James Miranda Barry

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James Miranda Barry



Birth - Death

1789 - 1865




Born Margaret Ann Bulkley as a woman, James Barry decided to live his entire life as a man in order to enter into university and to be able to pursue a career as a doctor. He successfully did so as a surgeon in the British Army. Barry ultimately achieved the rank of Inspector General in charge of military hospitals.

From correspondence found in 2001, it is known that Barry’s decision to live his life as a man was a combination of his own personal desire and that of his destitute mother. Traveling from Ireland to Scotland, he passed himself off as male and successfully enrolled in the University of Edinburgh Medical School, qualified as a Medical Doctor in 1812 with a thesis on hernias, and then took the exam of the Royal College of Physician and Surgeons in London in 1813.

At this point, James Barry joined the British Army and was posted in Chelsea, followed by postings in India and South Africa, where he became Medical Inspector. Subsequent other postings included various Caribbean Islands, Malta, Canada, and the West Indies. He was successfully promoted to Inspector General, then Principal Medical Officer, and finally Inspector General of Hospitals in Canada (being the army’s senior doctor in the country).

It was only after his death and an autopsy was completed that James Miranda Barry was confirmed as a woman. It is of particular interest that the record of his service was then sealed by the British Army until released in 1950.

In medical history, James Barry’s is noted for having performed the very first caesarean section in which both the mother and child survived. This event occurred during his posting in South Africa during the birth of a boy who was named James Barry Munik, in the surgeon’s honour.

Throughout his life, James Barry was described simply as eccentric, and this apparently sufficed as a justifiable reason for his apparent feminine looks and demeanour. He was further described as small and thin, with no hair on his face and the voice of an aged woman.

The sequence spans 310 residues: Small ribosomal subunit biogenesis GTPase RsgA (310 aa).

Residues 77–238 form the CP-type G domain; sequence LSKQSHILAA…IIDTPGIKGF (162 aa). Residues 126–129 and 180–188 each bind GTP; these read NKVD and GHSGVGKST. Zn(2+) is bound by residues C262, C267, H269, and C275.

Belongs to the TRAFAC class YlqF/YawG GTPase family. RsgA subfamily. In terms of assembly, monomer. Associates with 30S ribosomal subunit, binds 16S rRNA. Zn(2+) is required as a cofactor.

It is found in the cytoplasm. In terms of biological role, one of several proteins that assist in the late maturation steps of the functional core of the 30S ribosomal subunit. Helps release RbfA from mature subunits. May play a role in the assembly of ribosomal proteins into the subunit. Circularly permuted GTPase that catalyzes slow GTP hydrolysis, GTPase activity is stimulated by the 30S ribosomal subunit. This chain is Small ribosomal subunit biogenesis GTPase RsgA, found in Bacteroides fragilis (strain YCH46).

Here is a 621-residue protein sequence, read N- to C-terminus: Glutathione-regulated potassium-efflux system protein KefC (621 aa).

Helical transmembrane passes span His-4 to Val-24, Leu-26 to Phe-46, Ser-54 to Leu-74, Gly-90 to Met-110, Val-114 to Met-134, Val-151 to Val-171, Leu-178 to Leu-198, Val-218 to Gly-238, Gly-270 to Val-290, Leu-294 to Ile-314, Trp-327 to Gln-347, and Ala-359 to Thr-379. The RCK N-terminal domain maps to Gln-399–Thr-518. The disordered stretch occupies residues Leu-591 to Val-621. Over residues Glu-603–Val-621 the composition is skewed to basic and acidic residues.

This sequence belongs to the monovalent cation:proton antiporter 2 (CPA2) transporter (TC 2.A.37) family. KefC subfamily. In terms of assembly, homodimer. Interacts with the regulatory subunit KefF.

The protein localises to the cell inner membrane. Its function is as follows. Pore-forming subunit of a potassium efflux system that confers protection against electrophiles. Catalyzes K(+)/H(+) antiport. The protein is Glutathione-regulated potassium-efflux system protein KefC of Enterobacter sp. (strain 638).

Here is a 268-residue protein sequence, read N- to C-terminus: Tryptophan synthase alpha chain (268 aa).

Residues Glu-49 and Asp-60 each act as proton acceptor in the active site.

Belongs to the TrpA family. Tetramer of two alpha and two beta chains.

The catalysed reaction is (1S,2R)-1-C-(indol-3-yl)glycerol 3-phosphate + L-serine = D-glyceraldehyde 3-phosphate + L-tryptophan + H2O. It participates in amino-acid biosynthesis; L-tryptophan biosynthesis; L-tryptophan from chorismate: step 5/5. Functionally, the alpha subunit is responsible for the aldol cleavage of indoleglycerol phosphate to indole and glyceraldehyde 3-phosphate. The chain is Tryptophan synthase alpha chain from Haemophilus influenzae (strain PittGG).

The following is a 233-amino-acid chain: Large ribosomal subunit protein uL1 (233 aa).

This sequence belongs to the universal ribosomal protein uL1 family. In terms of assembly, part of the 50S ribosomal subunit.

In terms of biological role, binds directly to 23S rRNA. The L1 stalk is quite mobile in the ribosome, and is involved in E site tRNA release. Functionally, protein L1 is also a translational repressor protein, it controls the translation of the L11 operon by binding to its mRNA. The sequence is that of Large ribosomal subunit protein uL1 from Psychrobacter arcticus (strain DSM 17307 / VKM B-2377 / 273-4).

Nevertheless, he was a highly respected surgeon throughout his career. Barry continuously argued for better medical reforms in the army in terms of hygiene and diet. His support for the troops was well regarded and appreciated.

Subsequent historical analysis of the case of James Barry has suggested that he was intersex and had Testicular-Feminization Syndrome, also known as Androgen-Insensitivity Syndrome. The fact that he lived his life as a man, and was able to accomplish so much that only a man of his time could accomplish, strongly suggests that his dominant visible physical features were male.

At one point in his career, James Barry was charged with having an unnatural and immoral affair with the Governor of South Africa, Lord Charles Somerset. The pair was charged with homosexual acts, which resulted in libel action by Somerset. It is believed a possibility that this affair may have led to the birth of a child, this being based on the markings of his body found during the autopsy.

The case of James Barry raises a number of questions for LGBTQ historians. Is it accurate to describe him as the world’s first woman doctor, even though he did so using subterfuge and though he lived his entire adult life as a man? As noted, it is known that James Barry transitioned to male for the sole purpose of becoming a medical doctor – letters found in 2001 written by him as a teenager provides definitive proof of the conspiracy story of misleading college officials to gain entrance to the medical school in Scotland.

It is generally accepted that James Barry was indeed female, but had to pass as a male during his lifetime to retain his professional position. That in itself, though reflective of the social norms of his time, gives pause to consider James Barry as a brave individual who was committed to his profession regardless of his actual sex.

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Further Reading/Research

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